The husband has nabbed it now though, so i’m still hat-less. OK, so you can’t see the beanie well in this picture, but don’t we live in a gorgeous place? Him riding the kids’ horse, with our goats in the background……………


The first main goal is to make myself socks-I have a funky sock fetish plus feet like a corpse. They’re always cold. So circular knitting needs to be mastered. I made myself a K2, P2 ribbed headband to teach myself the Magic Loop technique, but it ended up too messy for my perfectionist tendencies (mostly because of the fluffy, loosely stranded yarn). So I pulled that apart and am now knitting a beanie for Shorty, to my own pattern, brim-up using two-colour helix knitting with Magic Loop. I figure why learn one new skill with each project when I can tackle fifteen?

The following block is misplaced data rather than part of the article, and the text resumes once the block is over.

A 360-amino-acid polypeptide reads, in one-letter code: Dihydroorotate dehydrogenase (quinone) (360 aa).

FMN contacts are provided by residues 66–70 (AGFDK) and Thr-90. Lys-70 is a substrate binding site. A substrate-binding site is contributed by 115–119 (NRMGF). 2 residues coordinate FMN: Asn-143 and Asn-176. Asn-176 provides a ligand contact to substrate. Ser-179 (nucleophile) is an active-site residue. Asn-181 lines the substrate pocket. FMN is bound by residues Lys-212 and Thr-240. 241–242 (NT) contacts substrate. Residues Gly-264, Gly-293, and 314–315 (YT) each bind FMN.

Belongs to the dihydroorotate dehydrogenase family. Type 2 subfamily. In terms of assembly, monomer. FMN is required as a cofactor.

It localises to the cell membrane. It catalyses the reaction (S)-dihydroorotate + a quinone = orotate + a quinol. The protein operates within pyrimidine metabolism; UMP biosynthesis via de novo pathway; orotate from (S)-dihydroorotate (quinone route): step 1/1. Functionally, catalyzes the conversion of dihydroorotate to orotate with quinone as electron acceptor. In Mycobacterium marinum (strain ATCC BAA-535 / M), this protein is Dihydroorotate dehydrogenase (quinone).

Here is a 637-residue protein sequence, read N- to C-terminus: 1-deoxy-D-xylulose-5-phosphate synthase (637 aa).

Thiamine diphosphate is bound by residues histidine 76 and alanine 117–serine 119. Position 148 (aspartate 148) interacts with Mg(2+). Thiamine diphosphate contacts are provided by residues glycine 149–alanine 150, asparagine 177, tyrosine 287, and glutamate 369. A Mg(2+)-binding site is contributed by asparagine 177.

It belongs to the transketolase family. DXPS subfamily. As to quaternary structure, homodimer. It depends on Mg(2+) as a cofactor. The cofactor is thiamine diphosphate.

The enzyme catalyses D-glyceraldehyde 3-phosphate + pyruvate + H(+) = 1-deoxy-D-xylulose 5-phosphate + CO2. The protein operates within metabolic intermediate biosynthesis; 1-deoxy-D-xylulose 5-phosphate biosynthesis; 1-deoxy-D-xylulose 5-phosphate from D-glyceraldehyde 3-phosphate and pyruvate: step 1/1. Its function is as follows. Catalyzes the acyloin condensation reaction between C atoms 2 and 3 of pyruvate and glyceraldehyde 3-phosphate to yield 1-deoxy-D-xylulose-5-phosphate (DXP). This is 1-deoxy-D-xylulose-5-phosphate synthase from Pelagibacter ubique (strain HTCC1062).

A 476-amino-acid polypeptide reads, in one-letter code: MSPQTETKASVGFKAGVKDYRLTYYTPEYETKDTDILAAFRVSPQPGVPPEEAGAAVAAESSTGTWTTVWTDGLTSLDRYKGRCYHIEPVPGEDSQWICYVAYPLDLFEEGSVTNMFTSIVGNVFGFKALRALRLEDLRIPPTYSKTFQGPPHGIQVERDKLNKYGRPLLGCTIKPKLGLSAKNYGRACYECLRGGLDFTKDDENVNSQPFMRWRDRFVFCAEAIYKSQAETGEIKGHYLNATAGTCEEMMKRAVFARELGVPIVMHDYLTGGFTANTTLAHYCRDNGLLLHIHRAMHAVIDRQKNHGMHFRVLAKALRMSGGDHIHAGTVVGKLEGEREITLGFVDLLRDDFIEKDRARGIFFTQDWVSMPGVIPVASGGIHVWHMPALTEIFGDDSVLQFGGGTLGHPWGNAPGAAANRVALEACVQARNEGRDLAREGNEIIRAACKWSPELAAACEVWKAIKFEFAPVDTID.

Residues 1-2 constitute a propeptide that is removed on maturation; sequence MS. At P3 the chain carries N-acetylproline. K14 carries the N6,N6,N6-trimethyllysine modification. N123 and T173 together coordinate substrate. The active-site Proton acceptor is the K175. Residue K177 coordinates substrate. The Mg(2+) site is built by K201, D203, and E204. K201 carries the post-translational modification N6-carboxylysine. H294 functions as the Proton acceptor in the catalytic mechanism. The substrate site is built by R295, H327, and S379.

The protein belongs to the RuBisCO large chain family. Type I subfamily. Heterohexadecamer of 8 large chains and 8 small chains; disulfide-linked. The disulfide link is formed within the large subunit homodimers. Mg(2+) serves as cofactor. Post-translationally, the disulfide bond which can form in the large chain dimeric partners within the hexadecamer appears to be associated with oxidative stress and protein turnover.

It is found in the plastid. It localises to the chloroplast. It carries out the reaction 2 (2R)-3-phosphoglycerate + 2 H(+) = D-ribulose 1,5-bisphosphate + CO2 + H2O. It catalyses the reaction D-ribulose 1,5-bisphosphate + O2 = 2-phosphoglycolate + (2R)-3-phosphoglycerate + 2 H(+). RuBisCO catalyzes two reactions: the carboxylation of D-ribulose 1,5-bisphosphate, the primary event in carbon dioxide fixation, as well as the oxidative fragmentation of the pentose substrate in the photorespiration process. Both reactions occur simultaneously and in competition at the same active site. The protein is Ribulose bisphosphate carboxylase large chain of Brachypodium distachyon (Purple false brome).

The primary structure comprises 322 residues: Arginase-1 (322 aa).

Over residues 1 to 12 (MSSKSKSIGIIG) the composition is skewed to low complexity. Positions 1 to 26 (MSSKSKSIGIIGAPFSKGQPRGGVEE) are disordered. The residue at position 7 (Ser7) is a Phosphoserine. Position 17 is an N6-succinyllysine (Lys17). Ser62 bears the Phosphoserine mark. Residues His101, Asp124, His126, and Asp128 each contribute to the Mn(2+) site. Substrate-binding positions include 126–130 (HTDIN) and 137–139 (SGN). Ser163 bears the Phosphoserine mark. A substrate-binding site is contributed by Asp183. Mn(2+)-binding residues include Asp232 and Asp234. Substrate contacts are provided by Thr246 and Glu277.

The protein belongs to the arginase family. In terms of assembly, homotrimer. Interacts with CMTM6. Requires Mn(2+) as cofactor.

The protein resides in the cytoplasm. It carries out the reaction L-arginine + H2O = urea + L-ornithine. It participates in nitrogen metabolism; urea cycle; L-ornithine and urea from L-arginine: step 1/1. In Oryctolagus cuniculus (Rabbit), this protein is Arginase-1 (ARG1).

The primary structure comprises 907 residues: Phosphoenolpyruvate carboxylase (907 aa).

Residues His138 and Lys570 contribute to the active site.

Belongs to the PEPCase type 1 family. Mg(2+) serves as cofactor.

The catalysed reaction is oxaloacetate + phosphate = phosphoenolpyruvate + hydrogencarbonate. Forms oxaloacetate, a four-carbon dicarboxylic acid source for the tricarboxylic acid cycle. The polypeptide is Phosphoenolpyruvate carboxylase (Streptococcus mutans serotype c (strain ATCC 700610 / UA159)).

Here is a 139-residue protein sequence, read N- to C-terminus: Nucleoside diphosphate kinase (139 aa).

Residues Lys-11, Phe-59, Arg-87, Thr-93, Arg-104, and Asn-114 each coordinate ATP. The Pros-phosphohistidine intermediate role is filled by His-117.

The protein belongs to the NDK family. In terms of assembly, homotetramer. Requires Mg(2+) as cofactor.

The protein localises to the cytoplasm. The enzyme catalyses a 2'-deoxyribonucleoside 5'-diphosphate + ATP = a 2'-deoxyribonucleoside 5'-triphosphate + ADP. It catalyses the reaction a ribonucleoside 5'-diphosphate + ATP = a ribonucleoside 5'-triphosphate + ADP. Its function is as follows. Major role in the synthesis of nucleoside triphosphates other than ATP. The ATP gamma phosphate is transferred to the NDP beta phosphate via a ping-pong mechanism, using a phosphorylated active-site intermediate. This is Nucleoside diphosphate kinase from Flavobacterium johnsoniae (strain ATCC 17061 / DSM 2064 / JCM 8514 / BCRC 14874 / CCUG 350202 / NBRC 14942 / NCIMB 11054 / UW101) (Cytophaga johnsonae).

Already, I have plans and supplies for a jumper for my girls and cabled armwarmers for myself (my hands get as cold as my feet, and I LOVE cables). I’m officially obsessed in a way I never have been with crochet-I think it’s something that appeals to the mathematical, pattern-loving side of my brain. And when I work out how to turn a heel nicely, i’m sending a pair to my Nanna. She’ll find it amusing to be on the receiving end for a change.

Sunday, April 28, 2013

Two solid years of dreadlocks

  I think it’s sixth time lucky-after stuffing them up five times, i’ve finally worked out how to keep my hair in dreads and keep them looking good. For two whole years!

April 2011-new, wispy dreads.


April 2013



   That I haven’t screwed them up must be a good sign. I mean, look at my history…………